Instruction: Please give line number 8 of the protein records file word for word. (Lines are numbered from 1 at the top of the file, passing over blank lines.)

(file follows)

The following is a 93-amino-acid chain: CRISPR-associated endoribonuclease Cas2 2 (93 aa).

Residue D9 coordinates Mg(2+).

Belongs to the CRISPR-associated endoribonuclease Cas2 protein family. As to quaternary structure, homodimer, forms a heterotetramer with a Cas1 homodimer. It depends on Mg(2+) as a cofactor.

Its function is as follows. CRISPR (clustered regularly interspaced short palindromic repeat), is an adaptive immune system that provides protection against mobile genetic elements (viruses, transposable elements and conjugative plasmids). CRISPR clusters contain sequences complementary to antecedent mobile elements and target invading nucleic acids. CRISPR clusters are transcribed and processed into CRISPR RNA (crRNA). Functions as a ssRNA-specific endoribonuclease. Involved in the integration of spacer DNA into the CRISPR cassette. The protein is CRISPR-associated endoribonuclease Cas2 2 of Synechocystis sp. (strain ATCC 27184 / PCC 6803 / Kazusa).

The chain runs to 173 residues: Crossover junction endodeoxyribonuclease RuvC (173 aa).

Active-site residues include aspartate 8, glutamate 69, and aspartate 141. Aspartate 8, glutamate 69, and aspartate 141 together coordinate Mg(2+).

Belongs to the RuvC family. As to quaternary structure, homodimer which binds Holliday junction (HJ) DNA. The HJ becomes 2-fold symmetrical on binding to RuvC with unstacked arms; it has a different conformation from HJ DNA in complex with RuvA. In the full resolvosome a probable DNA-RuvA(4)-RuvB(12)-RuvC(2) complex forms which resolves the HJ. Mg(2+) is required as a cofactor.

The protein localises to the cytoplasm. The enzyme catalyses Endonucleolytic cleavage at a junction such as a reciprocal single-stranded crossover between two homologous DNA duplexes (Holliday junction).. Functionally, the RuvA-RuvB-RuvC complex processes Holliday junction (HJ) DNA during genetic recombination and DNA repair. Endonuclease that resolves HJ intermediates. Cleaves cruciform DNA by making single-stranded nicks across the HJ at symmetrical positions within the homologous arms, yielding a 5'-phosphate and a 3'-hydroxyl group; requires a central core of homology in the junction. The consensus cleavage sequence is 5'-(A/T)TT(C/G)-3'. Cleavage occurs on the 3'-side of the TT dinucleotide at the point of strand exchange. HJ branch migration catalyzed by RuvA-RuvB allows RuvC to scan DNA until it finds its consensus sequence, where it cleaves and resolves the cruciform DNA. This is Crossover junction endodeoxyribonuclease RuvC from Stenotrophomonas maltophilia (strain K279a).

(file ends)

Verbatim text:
The protein localises to the cytoplasm. The enzyme catalyses Endonucleolytic cleavage at a junction such as a reciprocal single-stranded crossover between two homologous DNA duplexes (Holliday junction).. Functionally, the RuvA-RuvB-RuvC complex processes Holliday junction (HJ) DNA during genetic recombination and DNA repair. Endonuclease that resolves HJ intermediates. Cleaves cruciform DNA by making single-stranded nicks across the HJ at symmetrical positions within the homologous arms, yielding a 5'-phosphate and a 3'-hydroxyl group; requires a central core of homology in the junction. The consensus cleavage sequence is 5'-(A/T)TT(C/G)-3'. Cleavage occurs on the 3'-side of the TT dinucleotide at the point of strand exchange. HJ branch migration catalyzed by RuvA-RuvB allows RuvC to scan DNA until it finds its consensus sequence, where it cleaves and resolves the cruciform DNA. This is Crossover junction endodeoxyribonuclease RuvC from Stenotrophomonas maltophilia (strain K279a).